Saturday of the 4th Week of Easter


Saturday of the 4th Week of Easter

Omnipotens sempiterne Deus,
semper in nobis paschale perfice sacramentum
ut quos sacro baptismate dignatus es renovare,
sub tuae protectionis auxilio multos fructus afferant,
et ad aeternae vitae gaudia pervenire concedas.

This was not in any previous edition of the Roman Missal.   A precedent was in the Sacramentarium Bergomense.

Almighty eternal God,
perfect in us always the paschal mystery,
so that they whom you deigned to renew by means of sacred baptism,
may under the aid of Your protection bear many fruits,
and that you will grant them to attain unto the joys of eternal life.

BoethiusThere are some interesting things here.  First, perfice as the imperative "perfect" has the force of "bring to completion".  It could be perceived as "perfect" in an instant of time, by a sudden and all embracing act, or it could be construed as being an ongoing process of perfection, of bringing to completion.  In a way the Paschale Mystery itself (remember that mysterium and sacramentum are pretty much interchangeable in these contexts) reflects this same problem of our perception of time and God’s work in time, or outside of time, or beyond time.  The Paschal Mystery is both completed and not completed.  Our redemption is "already" completed, but "not yet" completed.  As Christians we live in this pilgrim life, this earthly continuum, in a constant state of "already but not yet".

We have some time to look at the word sempiterne.  This is a vocative form of sempiternus, a, um.  In philosophy and theology (mostly indistinguishable in ancient times through late antiquity) there has been constant effort to figure out time and God’s relationship to time.  In this prayer sempiternus is simply the equivalent of aeternus, "eternal".  Scripture has innumerable references to God being aeternus and it is associated with God’s unchanging nature.  There are some 50 or so prayers in the Missal which begin with today’s formula and many that start with aeterne Deus

Even thought the words are pretty much interchangeable in our prayers, eternity and sempiternity are really different concepts.  Eternity can be thought of different ways.  First, eternity can be completely independent of time.  Something eternal in this sense is entirely outside of time.  St. Augustine, who was a Neoplatonist in this sense, thought of God this way.  Another eternity is everlastingness. It has no beginning or end.  This is what we call sempiternity.   That is to say, it exists at "all points in time".   This is a great simplification of a millennial discussion, but it can give you a quick glimpse into this language of prayer.  The Greeks, from Parmeides to Plato to Plotinus all wrote about eternity.  Christian ideas of eternity were explored by authors like St. Augustine (+430), Boethius (+c.526), Eriugena (+c.877), St. Anselm (+1109), St. Thomas Aquinas (+1274).  When we say in these prayers that God is sempiternus we do not thereby believe as Catholics that God is "everlasting" in the sense of being in time, that is all points of time, but without beginning or end.  God is eternal in the sense of being beyond time, entirely transcending time.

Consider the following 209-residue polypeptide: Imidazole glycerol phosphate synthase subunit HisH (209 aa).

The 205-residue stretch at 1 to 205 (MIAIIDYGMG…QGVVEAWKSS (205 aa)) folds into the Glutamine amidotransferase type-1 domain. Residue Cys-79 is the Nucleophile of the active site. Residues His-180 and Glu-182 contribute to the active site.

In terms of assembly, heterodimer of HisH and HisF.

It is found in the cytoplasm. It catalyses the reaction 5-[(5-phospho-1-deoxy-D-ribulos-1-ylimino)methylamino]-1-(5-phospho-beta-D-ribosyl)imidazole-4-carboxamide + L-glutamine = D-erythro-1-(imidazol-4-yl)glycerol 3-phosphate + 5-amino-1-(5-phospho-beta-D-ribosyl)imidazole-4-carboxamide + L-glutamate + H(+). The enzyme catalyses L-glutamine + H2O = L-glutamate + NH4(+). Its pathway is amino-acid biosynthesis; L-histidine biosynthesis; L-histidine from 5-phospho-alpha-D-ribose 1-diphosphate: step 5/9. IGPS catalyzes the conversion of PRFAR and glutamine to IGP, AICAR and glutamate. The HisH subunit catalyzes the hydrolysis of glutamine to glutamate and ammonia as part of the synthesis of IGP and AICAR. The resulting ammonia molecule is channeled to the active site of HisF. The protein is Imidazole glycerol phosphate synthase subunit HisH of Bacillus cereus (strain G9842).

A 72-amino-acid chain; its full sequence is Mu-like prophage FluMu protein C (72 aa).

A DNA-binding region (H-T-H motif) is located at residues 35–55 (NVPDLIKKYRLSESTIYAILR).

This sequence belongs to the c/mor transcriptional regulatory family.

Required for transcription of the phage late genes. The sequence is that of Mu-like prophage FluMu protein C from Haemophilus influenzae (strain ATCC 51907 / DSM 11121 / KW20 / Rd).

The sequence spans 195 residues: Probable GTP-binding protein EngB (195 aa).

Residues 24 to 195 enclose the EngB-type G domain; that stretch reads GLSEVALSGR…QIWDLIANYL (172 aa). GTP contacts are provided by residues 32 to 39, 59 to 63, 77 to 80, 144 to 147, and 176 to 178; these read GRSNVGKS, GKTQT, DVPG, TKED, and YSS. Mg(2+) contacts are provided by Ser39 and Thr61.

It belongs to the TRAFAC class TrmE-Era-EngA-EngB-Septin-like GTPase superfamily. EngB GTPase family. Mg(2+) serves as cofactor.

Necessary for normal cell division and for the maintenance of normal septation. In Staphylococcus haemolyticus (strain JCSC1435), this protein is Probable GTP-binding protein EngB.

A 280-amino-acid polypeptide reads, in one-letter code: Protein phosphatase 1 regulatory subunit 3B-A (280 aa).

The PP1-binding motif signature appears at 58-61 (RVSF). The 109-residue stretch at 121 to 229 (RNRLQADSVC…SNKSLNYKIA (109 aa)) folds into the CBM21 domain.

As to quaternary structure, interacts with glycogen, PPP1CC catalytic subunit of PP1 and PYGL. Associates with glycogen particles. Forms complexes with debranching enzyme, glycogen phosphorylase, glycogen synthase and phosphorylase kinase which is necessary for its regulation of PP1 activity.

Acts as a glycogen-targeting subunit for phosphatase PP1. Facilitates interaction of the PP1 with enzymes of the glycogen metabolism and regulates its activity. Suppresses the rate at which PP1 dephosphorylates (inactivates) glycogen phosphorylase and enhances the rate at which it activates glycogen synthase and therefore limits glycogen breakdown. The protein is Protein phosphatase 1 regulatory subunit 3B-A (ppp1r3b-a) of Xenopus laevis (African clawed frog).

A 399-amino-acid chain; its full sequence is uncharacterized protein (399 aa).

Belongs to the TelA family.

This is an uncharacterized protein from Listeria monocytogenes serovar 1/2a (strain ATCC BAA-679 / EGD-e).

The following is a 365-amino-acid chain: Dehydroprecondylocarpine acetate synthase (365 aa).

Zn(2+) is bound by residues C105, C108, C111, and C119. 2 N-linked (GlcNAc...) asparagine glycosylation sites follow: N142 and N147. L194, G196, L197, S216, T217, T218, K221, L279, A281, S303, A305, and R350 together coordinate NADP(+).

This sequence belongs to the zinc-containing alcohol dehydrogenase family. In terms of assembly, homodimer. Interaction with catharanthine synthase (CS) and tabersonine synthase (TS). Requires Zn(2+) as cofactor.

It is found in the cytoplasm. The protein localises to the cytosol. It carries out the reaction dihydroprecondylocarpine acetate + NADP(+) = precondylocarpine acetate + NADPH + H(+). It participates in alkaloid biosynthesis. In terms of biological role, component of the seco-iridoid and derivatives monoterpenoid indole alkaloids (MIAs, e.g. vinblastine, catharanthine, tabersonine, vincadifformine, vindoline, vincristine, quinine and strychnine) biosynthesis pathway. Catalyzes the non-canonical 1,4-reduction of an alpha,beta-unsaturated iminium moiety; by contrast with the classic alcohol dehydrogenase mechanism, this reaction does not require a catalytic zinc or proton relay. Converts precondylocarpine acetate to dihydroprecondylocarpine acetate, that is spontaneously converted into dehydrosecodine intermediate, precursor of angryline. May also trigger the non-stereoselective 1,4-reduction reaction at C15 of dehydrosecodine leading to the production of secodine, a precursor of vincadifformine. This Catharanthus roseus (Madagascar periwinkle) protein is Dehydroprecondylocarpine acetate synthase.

Finally, there is in this prayer a reference to Joh 15:16: Non vos me elegistis sed ego elegi vos et posui vos ut eatis et fructum adferatis et fructus vester maneat ut quodcumque petieritis Patrem in nomine meo det vobis… You have not chosen me: but I have chosen you; and have appointed you, that you should go and should bring forth fruit; and your fruit should remain: that whatsoever you shall ask of the Father in my name, he may give it you.

About Fr. John Zuhlsdorf

Fr. Z is the guy who runs this blog. o{]:¬)
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One Comment

  1. ICEL 1973 version

    may we whom you renew in baptism
    bear witness to our faith by the way we live.
    By the suffering, death, and resurrection of your Son
    may we come to eternal joy.

    This is not a bad ICEL effort. Indeed, a careful examination — to see how it might, indeed, really have come from the Latin collect, what’s deleted and what’s changed in what way — may be a good way to appreciate more fully the original prayer itself.

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